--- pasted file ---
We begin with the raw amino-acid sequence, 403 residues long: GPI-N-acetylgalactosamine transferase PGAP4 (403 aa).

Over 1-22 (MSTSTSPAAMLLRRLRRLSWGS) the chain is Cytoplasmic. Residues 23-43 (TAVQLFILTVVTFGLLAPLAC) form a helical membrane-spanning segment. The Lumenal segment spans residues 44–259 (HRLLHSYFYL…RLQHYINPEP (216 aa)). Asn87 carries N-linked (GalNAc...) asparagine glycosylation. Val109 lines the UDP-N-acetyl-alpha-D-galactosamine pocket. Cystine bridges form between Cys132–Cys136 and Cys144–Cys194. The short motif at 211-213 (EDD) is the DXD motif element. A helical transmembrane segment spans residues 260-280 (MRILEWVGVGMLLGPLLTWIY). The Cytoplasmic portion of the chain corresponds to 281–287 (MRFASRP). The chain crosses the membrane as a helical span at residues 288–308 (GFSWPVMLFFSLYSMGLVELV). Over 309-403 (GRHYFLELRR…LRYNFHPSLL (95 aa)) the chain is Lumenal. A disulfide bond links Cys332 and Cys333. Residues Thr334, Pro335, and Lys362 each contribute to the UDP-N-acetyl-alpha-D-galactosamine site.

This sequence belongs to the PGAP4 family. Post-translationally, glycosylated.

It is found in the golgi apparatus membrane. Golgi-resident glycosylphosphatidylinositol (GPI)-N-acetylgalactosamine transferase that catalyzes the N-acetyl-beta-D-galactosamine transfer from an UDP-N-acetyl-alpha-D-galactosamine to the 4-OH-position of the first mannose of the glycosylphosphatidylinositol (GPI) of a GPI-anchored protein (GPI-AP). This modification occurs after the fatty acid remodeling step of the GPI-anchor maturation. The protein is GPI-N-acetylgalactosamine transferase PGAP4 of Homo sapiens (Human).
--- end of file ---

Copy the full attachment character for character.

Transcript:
We begin with the raw amino-acid sequence, 403 residues long: GPI-N-acetylgalactosamine transferase PGAP4 (403 aa).

Over 1-22 (MSTSTSPAAMLLRRLRRLSWGS) the chain is Cytoplasmic. Residues 23-43 (TAVQLFILTVVTFGLLAPLAC) form a helical membrane-spanning segment. The Lumenal segment spans residues 44–259 (HRLLHSYFYL…RLQHYINPEP (216 aa)). Asn87 carries N-linked (GalNAc...) asparagine glycosylation. Val109 lines the UDP-N-acetyl-alpha-D-galactosamine pocket. Cystine bridges form between Cys132–Cys136 and Cys144–Cys194. The short motif at 211-213 (EDD) is the DXD motif element. A helical transmembrane segment spans residues 260-280 (MRILEWVGVGMLLGPLLTWIY). The Cytoplasmic portion of the chain corresponds to 281–287 (MRFASRP). The chain crosses the membrane as a helical span at residues 288–308 (GFSWPVMLFFSLYSMGLVELV). Over 309-403 (GRHYFLELRR…LRYNFHPSLL (95 aa)) the chain is Lumenal. A disulfide bond links Cys332 and Cys333. Residues Thr334, Pro335, and Lys362 each contribute to the UDP-N-acetyl-alpha-D-galactosamine site.

This sequence belongs to the PGAP4 family. Post-translationally, glycosylated.

It is found in the golgi apparatus membrane. Golgi-resident glycosylphosphatidylinositol (GPI)-N-acetylgalactosamine transferase that catalyzes the N-acetyl-beta-D-galactosamine transfer from an UDP-N-acetyl-alpha-D-galactosamine to the 4-OH-position of the first mannose of the glycosylphosphatidylinositol (GPI) of a GPI-anchored protein (GPI-AP). This modification occurs after the fatty acid remodeling step of the GPI-anchor maturation. The protein is GPI-N-acetylgalactosamine transferase PGAP4 of Homo sapiens (Human).